bearfamilystrong.com | food prep white board

Because our lunches typically consist of salads with protein, or protein and raw vegetables and maybe half a baked sweet potato, or leftovers from the previous night’s meal if it was large enough, there’s no need to add them to the white board. (Plus, I always run out of space!) This week, however, we’re working through some odd scheduling issues and so I wanted to make sure we had enough pre-cooked food on hand for the entire week.

To make food prep easier, Mel recommends making something in a slow-cooker, and some kind of stew or chili each week, in addition to basic proteins and a variety of vegetables and sauces. You’ll notice I’m not making many vegetables – starches aside, I typically prefer to cook them right before I eat them; or I eat them raw in the form of sliced veggies or salads. So without further ado, here’s what we’re making this week!

Turkey Ratatouille (omit wine)

Crockpot Cashew Chicken

Grilled Chicken Breasts

– Hard Boiled Eggs

– Turkey Meatballs

– Seasoned Ground Beef

– Beef and Veggie Frittata

– Roasted Spaghetti Squash

– Baked Sweet Potatoes

– Homemade Mayonnaise

– Spicy Green Dipping Sauce

The Plan:

The keys to successfully executing a weekly cook-up are time management and planning. One method is doing a continuous afternoon of work and knocking everything out at the same time.  My personal preference, however, is to plan my cook-up around the rest of my day. Let me explain. While none of the things I intend to make are particularly hard, some of them – like brined and grilled chicken breasts – require a few extra steps. So when I found myself with some extra time to kill before my Crossfit class because I woke up earlier than normal to see my Husband off to work, I hard boiled a bunch of eggs and got my chicken breasts brining so I could grill them later in the day. Getting these two items out of the way before my workout took less than thirty minutes and saves me that step later in the afternoon. Also thinking ahead, I set aside an egg and a lemon to make homemade mayonnaise later (it works best when they are at room temperature). Then I ate a banana and almond butter, finished off my last cup of coffee, and headed off to Crossfit!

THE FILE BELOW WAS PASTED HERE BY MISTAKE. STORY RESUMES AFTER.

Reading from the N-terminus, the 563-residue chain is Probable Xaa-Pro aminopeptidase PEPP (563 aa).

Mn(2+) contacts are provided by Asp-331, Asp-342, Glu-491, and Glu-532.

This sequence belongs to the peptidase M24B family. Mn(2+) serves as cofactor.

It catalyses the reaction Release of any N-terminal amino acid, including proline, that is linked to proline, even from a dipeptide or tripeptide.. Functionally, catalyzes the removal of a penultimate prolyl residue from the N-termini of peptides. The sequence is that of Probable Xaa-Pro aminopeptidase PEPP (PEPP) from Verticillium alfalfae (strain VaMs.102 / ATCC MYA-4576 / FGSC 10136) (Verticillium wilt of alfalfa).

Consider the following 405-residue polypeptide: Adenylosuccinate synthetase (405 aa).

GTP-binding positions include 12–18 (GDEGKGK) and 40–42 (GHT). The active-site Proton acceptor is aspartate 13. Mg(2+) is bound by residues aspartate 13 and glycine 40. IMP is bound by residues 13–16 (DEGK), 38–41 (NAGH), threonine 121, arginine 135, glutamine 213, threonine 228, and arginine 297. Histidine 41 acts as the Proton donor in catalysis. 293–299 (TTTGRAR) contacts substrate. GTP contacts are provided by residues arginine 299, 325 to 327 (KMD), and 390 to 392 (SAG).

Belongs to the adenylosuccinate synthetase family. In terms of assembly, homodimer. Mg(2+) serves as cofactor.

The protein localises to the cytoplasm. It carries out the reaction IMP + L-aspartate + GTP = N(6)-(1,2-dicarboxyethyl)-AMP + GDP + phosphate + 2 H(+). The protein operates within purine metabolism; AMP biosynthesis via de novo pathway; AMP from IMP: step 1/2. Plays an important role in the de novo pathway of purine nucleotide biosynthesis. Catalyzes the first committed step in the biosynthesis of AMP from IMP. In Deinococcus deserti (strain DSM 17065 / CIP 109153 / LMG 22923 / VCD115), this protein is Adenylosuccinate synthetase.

Later on after a great workout, a post-workout meal, and a shower, I got down to the real work. This is where a little bit of planning comes in handy. The goal is to organize your cook-up into something that makes sense – get your prep work out of the way, then work smarter, not harder. If you’re making a crockpot meal or something that requires slow simmering on the oven, get those meals ready first so that you can leave them to cook on their own while you take care of something else, like grilling chicken breast or baking meatballs. Ready? Grab something to drink, put on some fun music, and let’s get started!